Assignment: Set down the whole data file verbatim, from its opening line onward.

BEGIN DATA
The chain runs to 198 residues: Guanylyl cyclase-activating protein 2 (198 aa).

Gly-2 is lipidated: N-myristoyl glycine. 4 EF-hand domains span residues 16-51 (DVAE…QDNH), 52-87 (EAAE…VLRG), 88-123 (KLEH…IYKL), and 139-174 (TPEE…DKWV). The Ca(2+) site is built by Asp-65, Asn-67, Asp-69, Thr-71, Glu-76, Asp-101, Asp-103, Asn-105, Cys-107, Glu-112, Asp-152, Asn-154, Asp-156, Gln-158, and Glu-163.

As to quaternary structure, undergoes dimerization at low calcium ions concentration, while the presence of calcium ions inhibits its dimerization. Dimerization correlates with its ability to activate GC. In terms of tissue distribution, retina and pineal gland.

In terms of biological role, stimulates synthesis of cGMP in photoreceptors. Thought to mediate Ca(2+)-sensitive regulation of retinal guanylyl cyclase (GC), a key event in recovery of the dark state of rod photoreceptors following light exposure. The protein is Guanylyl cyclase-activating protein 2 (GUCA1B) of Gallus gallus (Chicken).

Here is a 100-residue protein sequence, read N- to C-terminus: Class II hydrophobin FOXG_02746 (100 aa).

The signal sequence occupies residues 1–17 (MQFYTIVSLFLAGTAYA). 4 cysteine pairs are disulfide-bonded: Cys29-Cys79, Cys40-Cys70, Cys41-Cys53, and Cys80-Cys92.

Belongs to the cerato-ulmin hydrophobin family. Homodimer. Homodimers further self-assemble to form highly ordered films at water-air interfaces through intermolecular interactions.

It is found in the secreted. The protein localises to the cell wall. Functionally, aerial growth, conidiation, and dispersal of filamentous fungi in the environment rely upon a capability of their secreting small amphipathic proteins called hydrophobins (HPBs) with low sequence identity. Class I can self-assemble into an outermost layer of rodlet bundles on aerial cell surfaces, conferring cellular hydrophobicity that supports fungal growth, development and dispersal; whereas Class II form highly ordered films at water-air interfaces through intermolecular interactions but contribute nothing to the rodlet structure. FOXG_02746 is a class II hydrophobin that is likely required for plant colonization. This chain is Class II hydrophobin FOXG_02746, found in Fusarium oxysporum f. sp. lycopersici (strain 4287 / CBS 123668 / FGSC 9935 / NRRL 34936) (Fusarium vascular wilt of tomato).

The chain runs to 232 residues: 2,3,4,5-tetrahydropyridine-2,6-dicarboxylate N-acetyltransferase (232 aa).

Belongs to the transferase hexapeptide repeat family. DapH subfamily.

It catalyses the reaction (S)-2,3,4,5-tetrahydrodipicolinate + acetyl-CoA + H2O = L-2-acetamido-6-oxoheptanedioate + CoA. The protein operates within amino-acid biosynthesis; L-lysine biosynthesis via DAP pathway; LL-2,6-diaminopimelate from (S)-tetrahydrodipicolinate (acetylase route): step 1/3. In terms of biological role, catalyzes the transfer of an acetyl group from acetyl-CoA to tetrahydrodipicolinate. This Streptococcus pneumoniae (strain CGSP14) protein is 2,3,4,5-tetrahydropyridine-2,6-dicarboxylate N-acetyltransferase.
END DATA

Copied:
The chain runs to 198 residues: Guanylyl cyclase-activating protein 2 (198 aa).

Gly-2 is lipidated: N-myristoyl glycine. 4 EF-hand domains span residues 16-51 (DVAE…QDNH), 52-87 (EAAE…VLRG), 88-123 (KLEH…IYKL), and 139-174 (TPEE…DKWV). The Ca(2+) site is built by Asp-65, Asn-67, Asp-69, Thr-71, Glu-76, Asp-101, Asp-103, Asn-105, Cys-107, Glu-112, Asp-152, Asn-154, Asp-156, Gln-158, and Glu-163.

As to quaternary structure, undergoes dimerization at low calcium ions concentration, while the presence of calcium ions inhibits its dimerization. Dimerization correlates with its ability to activate GC. In terms of tissue distribution, retina and pineal gland.

In terms of biological role, stimulates synthesis of cGMP in photoreceptors. Thought to mediate Ca(2+)-sensitive regulation of retinal guanylyl cyclase (GC), a key event in recovery of the dark state of rod photoreceptors following light exposure. The protein is Guanylyl cyclase-activating protein 2 (GUCA1B) of Gallus gallus (Chicken).

Here is a 100-residue protein sequence, read N- to C-terminus: Class II hydrophobin FOXG_02746 (100 aa).

The signal sequence occupies residues 1–17 (MQFYTIVSLFLAGTAYA). 4 cysteine pairs are disulfide-bonded: Cys29-Cys79, Cys40-Cys70, Cys41-Cys53, and Cys80-Cys92.

Belongs to the cerato-ulmin hydrophobin family. Homodimer. Homodimers further self-assemble to form highly ordered films at water-air interfaces through intermolecular interactions.

It is found in the secreted. The protein localises to the cell wall. Functionally, aerial growth, conidiation, and dispersal of filamentous fungi in the environment rely upon a capability of their secreting small amphipathic proteins called hydrophobins (HPBs) with low sequence identity. Class I can self-assemble into an outermost layer of rodlet bundles on aerial cell surfaces, conferring cellular hydrophobicity that supports fungal growth, development and dispersal; whereas Class II form highly ordered films at water-air interfaces through intermolecular interactions but contribute nothing to the rodlet structure. FOXG_02746 is a class II hydrophobin that is likely required for plant colonization. This chain is Class II hydrophobin FOXG_02746, found in Fusarium oxysporum f. sp. lycopersici (strain 4287 / CBS 123668 / FGSC 9935 / NRRL 34936) (Fusarium vascular wilt of tomato).

The chain runs to 232 residues: 2,3,4,5-tetrahydropyridine-2,6-dicarboxylate N-acetyltransferase (232 aa).

Belongs to the transferase hexapeptide repeat family. DapH subfamily.

It catalyses the reaction (S)-2,3,4,5-tetrahydrodipicolinate + acetyl-CoA + H2O = L-2-acetamido-6-oxoheptanedioate + CoA. The protein operates within amino-acid biosynthesis; L-lysine biosynthesis via DAP pathway; LL-2,6-diaminopimelate from (S)-tetrahydrodipicolinate (acetylase route): step 1/3. In terms of biological role, catalyzes the transfer of an acetyl group from acetyl-CoA to tetrahydrodipicolinate. This Streptococcus pneumoniae (strain CGSP14) protein is 2,3,4,5-tetrahydropyridine-2,6-dicarboxylate N-acetyltransferase.